How to set up Magic Mirror on a Raspberry Pi

Set up a home dashboard solution on your Raspberry Pi

Sara Raap-van Bussel

3 minute read

As my entry to the challenge (see my earlier post) I am going to create a home dashboard. I want a screen in our living room that displays relevant information for our family. Things like our calendar’s, the weather, trash days, commute information etc. I looked at several solutions, but due to its extensibility I chose Magic Mirror.

Before we start, let’s make sure our Raspberry Pi is up to date:

sudo apt update
sudo apt upgrade -y


Let’s first download and install Node.js:

curl -sL | sudo -E bash -
sudo apt install -y nodejs

Then we need to get Magic Mirror. We will clone the repository and check out the master branch:

git clone

This will download the Magic Mirror code into a folder called MagicMirror. Make sure that you are cloning from the location where you want this folder to be.

Let’s finish the install:

cd MagicMirror
npm install

Copy the config sample file:

cp config/config.js.sample config/config.js

And start the application (with its visual components):

npm run start


The power of Magic Mirror is in the modules you can use. There are so many, and it is relatively easy (if you know how to code) to create your own. To manage these modules, you can use MMPM, the MagicMirror Package Manager. I personally don’t use this, because I already have Apache running, and MMPM wants to install NGINX which is a hassle next to Apache.

You can find a list of available modules on the Magic Mirror Wiki. Installing them is usually as easy as going to the modules folder (MagicMirror/modules) and cloning the module repository into that folder. However, do check the installation and configuration instructions for each module.

Automatically start Magic Mirror when the Raspberry Pi (re-)starts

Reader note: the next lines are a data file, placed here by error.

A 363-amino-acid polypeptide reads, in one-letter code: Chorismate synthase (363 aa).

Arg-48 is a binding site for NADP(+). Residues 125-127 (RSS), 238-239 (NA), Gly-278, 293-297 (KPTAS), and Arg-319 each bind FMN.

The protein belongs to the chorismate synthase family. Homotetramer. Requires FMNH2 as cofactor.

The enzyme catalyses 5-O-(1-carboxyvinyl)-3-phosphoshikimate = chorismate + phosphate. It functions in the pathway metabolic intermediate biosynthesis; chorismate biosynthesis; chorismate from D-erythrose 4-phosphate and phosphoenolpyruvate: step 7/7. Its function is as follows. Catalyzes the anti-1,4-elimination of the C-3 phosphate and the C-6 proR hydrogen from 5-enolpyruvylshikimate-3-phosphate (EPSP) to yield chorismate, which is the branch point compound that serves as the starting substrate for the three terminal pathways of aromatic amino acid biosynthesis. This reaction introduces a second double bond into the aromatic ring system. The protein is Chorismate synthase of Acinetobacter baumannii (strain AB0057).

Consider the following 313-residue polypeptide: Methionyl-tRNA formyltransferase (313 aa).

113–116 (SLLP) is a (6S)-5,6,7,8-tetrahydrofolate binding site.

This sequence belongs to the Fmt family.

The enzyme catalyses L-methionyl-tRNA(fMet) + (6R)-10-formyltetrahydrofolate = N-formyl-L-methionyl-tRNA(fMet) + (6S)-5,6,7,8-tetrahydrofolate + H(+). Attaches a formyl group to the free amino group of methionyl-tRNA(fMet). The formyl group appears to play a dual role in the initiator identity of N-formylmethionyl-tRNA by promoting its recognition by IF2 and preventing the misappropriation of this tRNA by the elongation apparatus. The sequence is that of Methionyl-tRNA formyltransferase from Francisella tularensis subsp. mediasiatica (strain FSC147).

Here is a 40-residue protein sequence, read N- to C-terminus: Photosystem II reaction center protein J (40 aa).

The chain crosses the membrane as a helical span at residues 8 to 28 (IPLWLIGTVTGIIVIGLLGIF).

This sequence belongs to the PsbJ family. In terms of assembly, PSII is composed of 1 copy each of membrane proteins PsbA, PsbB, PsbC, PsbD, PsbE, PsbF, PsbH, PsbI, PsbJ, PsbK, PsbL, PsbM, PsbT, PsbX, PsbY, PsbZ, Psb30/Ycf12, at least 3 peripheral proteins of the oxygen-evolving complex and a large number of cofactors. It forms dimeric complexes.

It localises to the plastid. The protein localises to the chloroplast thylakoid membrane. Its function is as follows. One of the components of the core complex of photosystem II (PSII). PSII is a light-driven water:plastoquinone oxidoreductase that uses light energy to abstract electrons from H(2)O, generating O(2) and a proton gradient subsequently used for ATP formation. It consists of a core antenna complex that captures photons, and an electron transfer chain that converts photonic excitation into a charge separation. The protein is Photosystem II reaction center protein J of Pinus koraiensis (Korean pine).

It is pretty useful if Magic Mirror starts anytime the Raspberry Pi (re-)starts, without user intervention. We can use PM2, a production process manager, to accomplish this. We can install this easily with:

sudo npm install -g pm2

And make sure it always starts on boot:

pm2 startup

Next we need to make a script that can start Magic Mirror. We don’t want to risk overwriting this script when updating Magic Mirror, so place it outside your Magic Mirror folder. I put mine in my home folder:

cd ~

Open the script in Nano: nano

And paste in these lines:

cd ./MagicMirror
DISPLAY=:0 npm start

Save and close the file with CTRL+Q, Y and enter.

Make the script executable using: chmod +x

Now start Magic Mirror using PM2 and your script:

pm2 start

And save these settings using

pm2 save

Your Magic Mirror will now start when the Raspberry Pi starts. If you want to manually restart Magic Mirror (to reload updated settings for example), you can use pm2 restart mm. Stop Magic Mirror with pm2 stop mm.

Delete cache to force reload of the settings

One of the problems I ran into when I was starting to set up my Magic Mirror, was that the settings were cached, and changes would not show up. This can be resolved by deleting your cache. On the Raspberry Pi execute:

cd ~
rm -rf .config/Electron